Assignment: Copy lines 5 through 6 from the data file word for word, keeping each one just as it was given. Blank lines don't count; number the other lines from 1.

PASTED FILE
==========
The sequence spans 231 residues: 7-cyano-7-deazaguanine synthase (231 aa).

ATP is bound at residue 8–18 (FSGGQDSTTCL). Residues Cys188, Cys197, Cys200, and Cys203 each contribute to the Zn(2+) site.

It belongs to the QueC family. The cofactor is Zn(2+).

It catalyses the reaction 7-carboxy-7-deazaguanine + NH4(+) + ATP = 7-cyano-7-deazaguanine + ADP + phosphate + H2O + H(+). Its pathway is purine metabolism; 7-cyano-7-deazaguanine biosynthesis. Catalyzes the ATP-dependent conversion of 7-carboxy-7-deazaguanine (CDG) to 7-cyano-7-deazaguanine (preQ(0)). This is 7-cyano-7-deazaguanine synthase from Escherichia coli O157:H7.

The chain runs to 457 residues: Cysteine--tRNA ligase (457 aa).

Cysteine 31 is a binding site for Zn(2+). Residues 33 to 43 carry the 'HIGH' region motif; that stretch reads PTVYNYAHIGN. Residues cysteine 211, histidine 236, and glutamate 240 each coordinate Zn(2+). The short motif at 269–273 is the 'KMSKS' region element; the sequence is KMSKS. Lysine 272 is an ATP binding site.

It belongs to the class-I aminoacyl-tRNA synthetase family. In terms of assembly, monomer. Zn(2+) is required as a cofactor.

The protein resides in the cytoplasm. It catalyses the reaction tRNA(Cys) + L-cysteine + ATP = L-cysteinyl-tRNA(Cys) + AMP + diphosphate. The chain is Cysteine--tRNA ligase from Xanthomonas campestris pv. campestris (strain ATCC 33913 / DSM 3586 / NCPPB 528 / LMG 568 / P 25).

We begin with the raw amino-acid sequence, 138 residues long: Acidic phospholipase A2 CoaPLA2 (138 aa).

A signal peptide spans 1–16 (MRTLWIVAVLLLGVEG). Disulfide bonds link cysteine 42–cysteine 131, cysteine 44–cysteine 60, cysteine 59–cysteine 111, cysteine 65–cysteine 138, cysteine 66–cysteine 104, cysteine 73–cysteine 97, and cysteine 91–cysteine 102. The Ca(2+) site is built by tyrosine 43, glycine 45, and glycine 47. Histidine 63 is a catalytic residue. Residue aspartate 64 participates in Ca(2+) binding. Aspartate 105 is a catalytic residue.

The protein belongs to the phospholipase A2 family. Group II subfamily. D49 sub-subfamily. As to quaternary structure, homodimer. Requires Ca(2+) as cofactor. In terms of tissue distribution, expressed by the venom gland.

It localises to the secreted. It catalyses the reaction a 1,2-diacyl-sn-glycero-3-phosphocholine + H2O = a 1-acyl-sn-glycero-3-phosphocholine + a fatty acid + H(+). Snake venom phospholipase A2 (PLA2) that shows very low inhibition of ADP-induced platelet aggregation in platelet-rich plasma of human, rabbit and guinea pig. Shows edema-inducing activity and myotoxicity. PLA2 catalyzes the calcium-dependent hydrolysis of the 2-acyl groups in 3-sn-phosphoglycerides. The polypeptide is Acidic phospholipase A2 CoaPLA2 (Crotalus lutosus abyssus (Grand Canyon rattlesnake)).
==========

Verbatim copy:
The chain runs to 457 residues: Cysteine--tRNA ligase (457 aa).

Cysteine 31 is a binding site for Zn(2+). Residues 33 to 43 carry the 'HIGH' region motif; that stretch reads PTVYNYAHIGN. Residues cysteine 211, histidine 236, and glutamate 240 each coordinate Zn(2+). The short motif at 269–273 is the 'KMSKS' region element; the sequence is KMSKS. Lysine 272 is an ATP binding site.